Two different devices aimed at improving the quality of auscultation, the action of listening to sounds from the body, lungs in particular, have been recently presented to the medical community. One is a lung sound recording system (LSRS) from TU Graz and the other is a digital stethoscope from John Hopkins’ James West.
Prototype from TU Graz
A research team at TU Graz in Austria has developed a prototype of a device that records and analyses pathological lung sounds. The researchers hope that this device could be useful for early-stage diagnostics of COVID-19 and other infections, and are now looking to obtain records of COVID-19-positive persons in clinical treatment.
The sounds human bodies make and the changes in those sounds may be indicative of illness. The research team, led by Franz Pernkopf from the Institute of Signal Processing and Speech Communication, has been recording these sounds, of the lung in this particular case, and developing computer-aided analysis methods to assist with medical diagnosis.
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Traditional assessment of lung sounds with a stethoscope does not always provide the needed level of precision. The sounds are short-lived, cannot be easily picked up by the human ear, and their assessment depends on a particular staff’s expertise. In addition, continuous monitoring with a stethoscope is problematic.
The TU Graz’s prototype addresses the issues mentioned above providing high-quality recordings of lung sounds and thus making the assessment of pathologies more objective.
"The lung sound recording system (LSRS) is multi-channel and equipped with very powerful micro-electromechanical microphones (MEMS). The recording of lung sounds is non-invasive; the patient simply lies on the device in the supine position," says Pernkopf. The recorded data are then subjected to a computer-aided automatic lung sound analysis. "Our primary focus is on the pulmonary sounds associated with pneumonia, bronchitis, pleurisy, idiopathic pulmonary fibrosis and systolic heart failure," notes Pernkopf.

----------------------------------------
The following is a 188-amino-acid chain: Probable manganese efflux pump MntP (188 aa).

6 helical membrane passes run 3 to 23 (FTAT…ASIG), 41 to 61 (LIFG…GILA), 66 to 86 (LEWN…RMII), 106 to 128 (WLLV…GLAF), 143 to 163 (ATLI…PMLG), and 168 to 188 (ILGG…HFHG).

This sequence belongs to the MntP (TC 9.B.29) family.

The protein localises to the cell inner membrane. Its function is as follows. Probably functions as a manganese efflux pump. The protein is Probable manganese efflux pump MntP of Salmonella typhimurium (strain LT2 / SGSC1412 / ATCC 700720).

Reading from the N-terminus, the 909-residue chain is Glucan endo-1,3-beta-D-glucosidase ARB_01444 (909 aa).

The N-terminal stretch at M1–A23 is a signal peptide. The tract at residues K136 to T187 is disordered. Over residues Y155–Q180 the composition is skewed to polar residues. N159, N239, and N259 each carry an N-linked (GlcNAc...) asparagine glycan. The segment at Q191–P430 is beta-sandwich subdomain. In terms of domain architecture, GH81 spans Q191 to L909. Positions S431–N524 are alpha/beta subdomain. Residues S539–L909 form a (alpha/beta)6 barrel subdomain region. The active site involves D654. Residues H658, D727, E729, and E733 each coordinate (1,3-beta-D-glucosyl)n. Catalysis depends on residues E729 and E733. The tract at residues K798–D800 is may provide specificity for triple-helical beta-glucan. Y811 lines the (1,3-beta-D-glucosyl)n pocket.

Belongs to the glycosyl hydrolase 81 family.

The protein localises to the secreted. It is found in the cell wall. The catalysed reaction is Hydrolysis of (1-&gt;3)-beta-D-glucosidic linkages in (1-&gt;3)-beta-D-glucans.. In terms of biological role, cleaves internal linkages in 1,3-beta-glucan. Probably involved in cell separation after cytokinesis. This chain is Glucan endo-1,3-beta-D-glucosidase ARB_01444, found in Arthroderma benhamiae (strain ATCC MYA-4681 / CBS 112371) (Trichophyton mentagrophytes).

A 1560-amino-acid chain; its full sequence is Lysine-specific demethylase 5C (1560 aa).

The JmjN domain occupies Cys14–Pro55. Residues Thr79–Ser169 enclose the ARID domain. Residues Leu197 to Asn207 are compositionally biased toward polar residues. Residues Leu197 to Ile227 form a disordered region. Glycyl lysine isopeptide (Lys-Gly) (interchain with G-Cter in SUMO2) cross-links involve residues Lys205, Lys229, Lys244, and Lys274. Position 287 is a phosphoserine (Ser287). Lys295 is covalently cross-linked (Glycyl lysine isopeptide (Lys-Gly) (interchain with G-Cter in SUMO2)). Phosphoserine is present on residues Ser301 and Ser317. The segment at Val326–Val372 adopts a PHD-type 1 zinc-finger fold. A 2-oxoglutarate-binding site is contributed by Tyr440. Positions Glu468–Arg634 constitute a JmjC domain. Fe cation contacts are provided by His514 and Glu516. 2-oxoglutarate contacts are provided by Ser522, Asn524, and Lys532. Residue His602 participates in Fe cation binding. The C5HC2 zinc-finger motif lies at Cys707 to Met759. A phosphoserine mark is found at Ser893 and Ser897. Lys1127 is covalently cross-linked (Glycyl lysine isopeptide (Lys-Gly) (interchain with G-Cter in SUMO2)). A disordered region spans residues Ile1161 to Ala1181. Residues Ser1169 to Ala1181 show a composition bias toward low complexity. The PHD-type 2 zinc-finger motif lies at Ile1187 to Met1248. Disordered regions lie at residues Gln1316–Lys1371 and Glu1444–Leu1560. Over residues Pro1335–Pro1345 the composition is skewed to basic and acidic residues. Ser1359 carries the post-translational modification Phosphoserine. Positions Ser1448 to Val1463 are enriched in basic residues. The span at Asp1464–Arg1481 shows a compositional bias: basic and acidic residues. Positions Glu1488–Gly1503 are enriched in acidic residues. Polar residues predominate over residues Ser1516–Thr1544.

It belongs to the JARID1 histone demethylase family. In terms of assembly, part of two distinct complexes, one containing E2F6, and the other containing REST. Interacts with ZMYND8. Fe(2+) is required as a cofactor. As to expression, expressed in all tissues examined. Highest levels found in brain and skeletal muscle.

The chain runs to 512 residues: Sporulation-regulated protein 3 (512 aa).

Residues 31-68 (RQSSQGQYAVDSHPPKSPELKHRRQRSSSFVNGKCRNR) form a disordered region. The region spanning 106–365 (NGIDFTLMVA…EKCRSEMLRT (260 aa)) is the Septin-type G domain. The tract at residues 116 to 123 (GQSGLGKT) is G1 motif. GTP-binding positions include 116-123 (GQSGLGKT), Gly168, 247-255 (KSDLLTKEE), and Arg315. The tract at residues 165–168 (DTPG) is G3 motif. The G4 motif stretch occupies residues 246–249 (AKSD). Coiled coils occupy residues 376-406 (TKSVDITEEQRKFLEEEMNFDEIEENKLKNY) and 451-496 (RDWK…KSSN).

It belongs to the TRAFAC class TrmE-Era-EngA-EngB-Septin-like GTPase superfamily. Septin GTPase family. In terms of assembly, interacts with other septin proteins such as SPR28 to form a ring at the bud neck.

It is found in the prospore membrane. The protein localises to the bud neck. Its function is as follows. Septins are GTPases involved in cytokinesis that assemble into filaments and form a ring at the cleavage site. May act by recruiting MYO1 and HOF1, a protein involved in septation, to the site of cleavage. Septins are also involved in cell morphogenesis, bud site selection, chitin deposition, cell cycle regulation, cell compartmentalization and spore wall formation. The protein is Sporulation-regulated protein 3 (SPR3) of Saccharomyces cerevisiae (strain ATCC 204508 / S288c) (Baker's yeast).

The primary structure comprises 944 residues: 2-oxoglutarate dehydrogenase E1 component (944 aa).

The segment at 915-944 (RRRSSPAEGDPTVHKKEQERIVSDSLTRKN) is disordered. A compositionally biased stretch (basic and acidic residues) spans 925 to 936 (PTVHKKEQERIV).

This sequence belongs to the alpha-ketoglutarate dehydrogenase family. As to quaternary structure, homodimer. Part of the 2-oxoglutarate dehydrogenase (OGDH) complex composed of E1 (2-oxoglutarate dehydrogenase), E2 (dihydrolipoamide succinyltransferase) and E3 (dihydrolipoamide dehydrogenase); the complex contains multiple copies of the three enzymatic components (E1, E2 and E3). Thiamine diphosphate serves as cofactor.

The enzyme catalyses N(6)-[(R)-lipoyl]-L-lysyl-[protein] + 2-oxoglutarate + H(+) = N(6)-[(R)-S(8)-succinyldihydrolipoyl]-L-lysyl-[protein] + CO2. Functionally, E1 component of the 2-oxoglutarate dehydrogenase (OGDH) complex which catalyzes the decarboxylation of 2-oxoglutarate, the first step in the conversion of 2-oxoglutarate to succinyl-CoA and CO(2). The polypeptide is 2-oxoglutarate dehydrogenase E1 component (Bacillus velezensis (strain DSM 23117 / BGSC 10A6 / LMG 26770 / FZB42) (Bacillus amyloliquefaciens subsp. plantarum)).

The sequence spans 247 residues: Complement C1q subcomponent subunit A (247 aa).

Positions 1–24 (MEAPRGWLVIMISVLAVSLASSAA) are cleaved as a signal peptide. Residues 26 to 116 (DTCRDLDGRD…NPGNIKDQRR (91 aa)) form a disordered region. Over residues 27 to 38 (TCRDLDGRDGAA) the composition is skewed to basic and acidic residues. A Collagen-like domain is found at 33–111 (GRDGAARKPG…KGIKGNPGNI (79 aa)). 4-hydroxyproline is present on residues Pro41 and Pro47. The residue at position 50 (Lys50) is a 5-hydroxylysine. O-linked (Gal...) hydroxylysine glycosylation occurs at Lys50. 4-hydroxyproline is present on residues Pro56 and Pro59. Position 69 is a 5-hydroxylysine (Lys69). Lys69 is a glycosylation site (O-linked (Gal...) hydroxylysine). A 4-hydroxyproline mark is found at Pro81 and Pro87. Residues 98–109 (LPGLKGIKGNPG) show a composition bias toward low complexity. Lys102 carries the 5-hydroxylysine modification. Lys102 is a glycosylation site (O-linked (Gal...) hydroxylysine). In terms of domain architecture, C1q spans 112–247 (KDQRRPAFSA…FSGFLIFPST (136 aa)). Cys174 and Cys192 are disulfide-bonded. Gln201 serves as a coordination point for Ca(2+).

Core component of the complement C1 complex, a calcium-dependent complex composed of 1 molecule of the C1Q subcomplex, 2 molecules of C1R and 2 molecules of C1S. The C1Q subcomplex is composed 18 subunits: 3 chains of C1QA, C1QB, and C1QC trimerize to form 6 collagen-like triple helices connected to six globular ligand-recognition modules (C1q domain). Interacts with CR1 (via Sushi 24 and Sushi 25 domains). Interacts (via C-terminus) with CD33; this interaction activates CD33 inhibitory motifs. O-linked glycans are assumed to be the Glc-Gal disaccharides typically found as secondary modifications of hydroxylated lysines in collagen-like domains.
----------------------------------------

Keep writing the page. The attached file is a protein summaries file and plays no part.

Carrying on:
Working to collect more data to train the computer algorithm, the team is collaborating with the Medical and Pharmaceutical University in Ho Chi Min City in Vietnam. Now the group aims to adapt its the lung sound recording system (LSRS) for the purposes of COVID-19 diagnostics, and have applied for urgent funding from The Austrian Science Fund (FWF).
In parallel, at the 179th Meeting of the Acoustical Society of America, James West, research professor of Electrical and Computer Engineering and Mechanical Engineering at the Johns Hopkins University, presented an alternative tool for auscultation – a digital stethoscope (West and West 2020). The AI-driven device with active noise suppression “identifies lung abnormalities with accuracy comparable to trained medical personal” (sic) allowing for higher levels of objectivity during diagnostics.
It is noted that the device can help those working in highly populated or noisy settings, as well as in home care of chronic respiratory patients. Because the recordings may be shared virtually, the device can also help with following social distancing rules.
Image credit: TU Graz